Important Set Etiquette All Actors Should Know

Jun 23, 2021 | Blog

Moving from the classroom to an actual working set can be a huge leap for actors.
Something that a lot for actors might not be aware of is the on-set etiquette that is expected of them. It’s much easier to get the best performance you can if you aren’t stressing about all the other little things that are happening around you, so here are some important set etiquette tips you should know.

Reading the Call Sheet/Turning Up on Time

One of the most important documents you can receive when you are part of a production is the daily call sheet. It is your bible for all the vital information regarding that day’s shoot. It contains not only call times and locations, but any other important details that you may need on a given day, as well as contact numbers for essential crew in case there is an emergency. As an actor it is your job to know what time you are expected on set and if you are expected to arrive in a certain condition, whether that is a clean face ready for makeup or wearing certain clothes that the costume department has requested.
A film set can be planned and scheduled sometimes down to the minute, so if your call time is 11am always be there at least 15 minutes earlier than that. You don’t want to be the sole person responsible for holding up the entire cast & crew.

Attribution: The Humm Collection

Be Prepared, Know Your Lines

While it might seem like something that sounds obvious, it is one of the most important things an actor should have ready. Having all your lines ready to go is essential to making sure everything on set runs smoothly. Time is a commodity on set, while there is nothing wrong with doing multiple takes to get the scene down to the director’s satisfaction, running multiple takes because you are still trying to remember your next line is a fast way to become the most unpopular person on set.

Attribution: sfllaw

Understanding Communication Channels and the Hierarchy of the Crew

A film set can sometimes seem like absolute chaos. People running everywhere, shouting, yelling, but it all has aa purpose. It is a controlled chaos that can produce some of the greatest results because everyone knows the job required of them. As an actor knowing what everyone’s job is and how they need to communicate with each other can make your life on set much easier. If there is a cable that has been laid that is going to potentially be a trip hazard in your scene, there is no point going to the boom operator and asking for it to be fixed. Instead knowing that either the best boy or grip is usually in charge of something like this you can immediately ask them for the problem be resolved and not take away time from another department who will be busy with their own job. If you’re not sure who to talk to, the first or second AD should be your first point of call.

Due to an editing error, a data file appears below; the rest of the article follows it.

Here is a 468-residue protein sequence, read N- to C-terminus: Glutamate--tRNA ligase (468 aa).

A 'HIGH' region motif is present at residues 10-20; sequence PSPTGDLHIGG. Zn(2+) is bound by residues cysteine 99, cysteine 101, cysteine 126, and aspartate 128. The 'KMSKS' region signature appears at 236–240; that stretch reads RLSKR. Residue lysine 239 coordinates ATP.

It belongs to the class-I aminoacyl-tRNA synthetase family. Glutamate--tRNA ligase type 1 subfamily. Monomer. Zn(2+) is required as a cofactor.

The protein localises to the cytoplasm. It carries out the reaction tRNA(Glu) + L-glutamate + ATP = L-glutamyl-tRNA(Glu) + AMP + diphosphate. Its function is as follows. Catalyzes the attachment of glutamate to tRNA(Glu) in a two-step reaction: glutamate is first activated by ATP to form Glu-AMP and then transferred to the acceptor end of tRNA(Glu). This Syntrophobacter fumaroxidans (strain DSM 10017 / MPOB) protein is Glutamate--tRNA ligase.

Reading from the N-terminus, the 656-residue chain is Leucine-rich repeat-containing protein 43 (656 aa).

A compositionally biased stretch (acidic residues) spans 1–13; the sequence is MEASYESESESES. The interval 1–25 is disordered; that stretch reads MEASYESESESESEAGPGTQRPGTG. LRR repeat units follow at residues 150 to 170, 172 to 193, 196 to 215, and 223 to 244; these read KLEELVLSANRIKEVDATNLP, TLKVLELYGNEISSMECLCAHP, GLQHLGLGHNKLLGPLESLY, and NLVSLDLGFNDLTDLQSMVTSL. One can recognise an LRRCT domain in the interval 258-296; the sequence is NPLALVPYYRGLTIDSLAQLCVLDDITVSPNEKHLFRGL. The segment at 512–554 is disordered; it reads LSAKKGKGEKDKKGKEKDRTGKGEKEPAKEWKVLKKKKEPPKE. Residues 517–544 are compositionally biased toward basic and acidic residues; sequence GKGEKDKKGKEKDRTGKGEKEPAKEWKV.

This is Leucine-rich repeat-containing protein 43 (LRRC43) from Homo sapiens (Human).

Attribution: Striatic

No touching

It can sound very childish, but sometimes it’s the simple things like don’t touch. When you are on a film set there is a chance that there is going to be some very cool props or set pieces around that are going to make you might want to inspect or hold. You need to assume that everything is where it is for a reason and that it took countless hours to produce. If you damage something or if something goes missing it can throw production hours or even days behind schedule. There are safety concerns as well, sometimes something could have live power running through it or have sharp edges that aren’t immediately apparent, the safest thing you can do on set is only touch what you have permission to and place everything back exactly where you find it. 

Attribution: joshuascottphotos

Following Direction

It’s not only about following direction from a director on set. It’s following all direction.
If you are asked to stand somewhere or avoid certain spots on set, there is always a reason for it. It could be a high traffic zone that the crew needs to keep clear so that they can bring equipment through efficiently and safely. Or it could be an area that is unsafe, there could be a stunt that may be taking place that could result in the area becoming dangerous. Whatever it is, the best thing to do is always keep your ears and eyes open and listen to any instruction you get because it’s always going to be important.

Attribution: Tamara Podolchak

Being Professional


It’s something that should go without saying but being respectful and professional is key on set. It is a very small industry and impressions do matter. You don’t ever want to be walking onto a set where your reputation precedes you. It isn’t about sucking up to certain individuals, it is making sure that you give everyone the respect they deserve and listen to what is said to you. Not only will this keep you informed and safe, but people will then afford the same respect back at you which will make your life much easier on set.

Before making your way as an actor onto set it is essential that you have a great foundation of knowledge that you can draw on. Here at Screenwise we offer a wide range of courses from the two-year full time Advanced Diploma through and the one-year part time Showreel course, as well as a number of short courses. All our courses are filled with crucial knowledge that is delivered by our tutors, working actors and directors who are active in the industry. If this something that interests you or want to keep up to date with everything happening at Screenwise you can submit an expression of interest here, or follow us on our socials on Facebook, Instagram or Twitter.


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